Media statements issued never do get media coverage, and if it does it often does not report all that is stated. Given the fact, there seem to be no real documentation of all these civil society voices, this Blog has been started hoping to capture and preserve the voices of civil society for all. Appreciate it if you could forward me ( statements that have not been picked up by this Blog.

Tuesday, June 4, 2013

Gabungan Bertindak Malaysia (GBM) Calls for Immediate Implementation of IPCMC

Inline image 1

Media Statement For Immediate Release
 Gabungan Bertindak  Malaysia (GBM) Calls for Immediate Implementation of IPCMC
4 June, 2013

These days Malaysians go to bed with the shocking news of a custodial death only to wake the next morning to learn of another death in police custody. The custodians of law and order must take full responsibility for these custodial deaths.

From January 14 to June 1, 2013, eight custodial deaths have been reported. According to the chief of the police force these are apparently "unfortunate". Referring to the latest death in IPD Tampin, the IGP Khalid Abu Bakar had reportedly said in a text-message to The Malay Mail, “It's just unfortunate that he died in our lock-up."

In this connection, the Minister of Home Affairs had earlier said that he had to be careful about taking action against the police in order to ensure that it would not have any demoralising effect on the police force.

GBM regards both these statements as unbecoming of leaders who are duty bound to protect the people of this country and condemn them for being insensitive and indifferent towards the preservation of precious lives.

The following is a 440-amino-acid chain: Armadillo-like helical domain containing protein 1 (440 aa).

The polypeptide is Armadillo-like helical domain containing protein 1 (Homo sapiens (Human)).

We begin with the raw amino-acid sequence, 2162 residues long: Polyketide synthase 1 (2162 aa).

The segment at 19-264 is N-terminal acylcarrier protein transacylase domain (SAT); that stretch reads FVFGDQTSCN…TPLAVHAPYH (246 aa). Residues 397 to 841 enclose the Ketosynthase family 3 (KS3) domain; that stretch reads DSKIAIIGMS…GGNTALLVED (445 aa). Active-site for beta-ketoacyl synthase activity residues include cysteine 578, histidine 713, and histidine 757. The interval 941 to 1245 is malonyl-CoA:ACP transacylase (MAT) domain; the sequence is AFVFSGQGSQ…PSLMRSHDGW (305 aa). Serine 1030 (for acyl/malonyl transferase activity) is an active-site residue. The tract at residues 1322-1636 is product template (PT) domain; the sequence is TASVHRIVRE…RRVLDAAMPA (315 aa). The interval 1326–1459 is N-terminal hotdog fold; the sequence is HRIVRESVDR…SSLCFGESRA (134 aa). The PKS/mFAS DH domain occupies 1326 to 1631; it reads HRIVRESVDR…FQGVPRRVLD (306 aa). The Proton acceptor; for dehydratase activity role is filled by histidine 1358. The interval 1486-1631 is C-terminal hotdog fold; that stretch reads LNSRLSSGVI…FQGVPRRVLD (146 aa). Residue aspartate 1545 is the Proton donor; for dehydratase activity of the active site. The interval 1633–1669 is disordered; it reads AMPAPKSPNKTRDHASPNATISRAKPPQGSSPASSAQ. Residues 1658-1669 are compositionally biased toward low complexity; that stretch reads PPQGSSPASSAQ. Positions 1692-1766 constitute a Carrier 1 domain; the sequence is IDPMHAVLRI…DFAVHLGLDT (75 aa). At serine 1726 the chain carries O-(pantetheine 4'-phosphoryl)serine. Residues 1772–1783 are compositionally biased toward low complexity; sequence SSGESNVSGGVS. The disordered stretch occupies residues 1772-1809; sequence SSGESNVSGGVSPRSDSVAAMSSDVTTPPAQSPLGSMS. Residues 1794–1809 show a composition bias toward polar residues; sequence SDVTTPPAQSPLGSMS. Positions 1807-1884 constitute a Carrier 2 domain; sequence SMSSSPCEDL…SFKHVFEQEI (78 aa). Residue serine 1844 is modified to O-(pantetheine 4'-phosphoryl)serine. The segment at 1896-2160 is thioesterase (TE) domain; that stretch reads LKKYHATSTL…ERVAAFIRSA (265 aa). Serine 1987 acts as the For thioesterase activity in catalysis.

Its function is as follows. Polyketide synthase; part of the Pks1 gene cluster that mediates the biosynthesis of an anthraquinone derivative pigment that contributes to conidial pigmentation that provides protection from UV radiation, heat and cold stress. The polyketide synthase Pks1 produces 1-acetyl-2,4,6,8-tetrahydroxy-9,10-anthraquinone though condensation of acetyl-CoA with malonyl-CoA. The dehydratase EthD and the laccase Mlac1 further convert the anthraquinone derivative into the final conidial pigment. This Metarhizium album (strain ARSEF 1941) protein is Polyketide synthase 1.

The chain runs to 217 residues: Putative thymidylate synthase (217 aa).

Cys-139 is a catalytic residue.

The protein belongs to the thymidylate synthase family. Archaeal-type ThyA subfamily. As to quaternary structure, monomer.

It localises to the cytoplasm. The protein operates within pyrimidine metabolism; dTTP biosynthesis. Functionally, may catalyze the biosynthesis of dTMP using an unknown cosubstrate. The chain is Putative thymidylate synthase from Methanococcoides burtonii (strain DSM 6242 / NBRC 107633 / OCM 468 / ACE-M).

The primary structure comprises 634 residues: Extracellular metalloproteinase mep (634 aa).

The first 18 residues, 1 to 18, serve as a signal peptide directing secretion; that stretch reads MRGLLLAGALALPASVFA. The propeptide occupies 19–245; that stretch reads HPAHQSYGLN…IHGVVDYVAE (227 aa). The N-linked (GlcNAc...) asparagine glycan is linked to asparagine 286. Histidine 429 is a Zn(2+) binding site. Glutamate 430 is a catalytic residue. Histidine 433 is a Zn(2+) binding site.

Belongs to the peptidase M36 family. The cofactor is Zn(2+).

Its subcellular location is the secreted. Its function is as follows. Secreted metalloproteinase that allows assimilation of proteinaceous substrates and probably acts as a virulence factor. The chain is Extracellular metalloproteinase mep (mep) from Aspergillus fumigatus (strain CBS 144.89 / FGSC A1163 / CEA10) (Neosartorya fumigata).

GBM notes with utter disgust that the wanton cruelty of the police personnel towards their victims has been so prominent all these years that a Royal Commission had to be set up in 2005 which among others concluded that deaths in the lock-ups are "a serious cause for concern".

The Royal Commission produced 125 recommendations to clean up the police force, the most important  being the setting up of an Independent Police Complaints and Misconduct Commission (IPCMC).

Almost eight years have passed, but the government has not shown any inclination to establish the IPCMC, which, in the opinion of GBM, legitimises the police force to continue with its wayward ways.

GBM, an alliance of 25 NGOs, fervently believes that this state of affairs cannot be allowed to continue and calls upon the government to undertake the following actions without any further delays or excuses: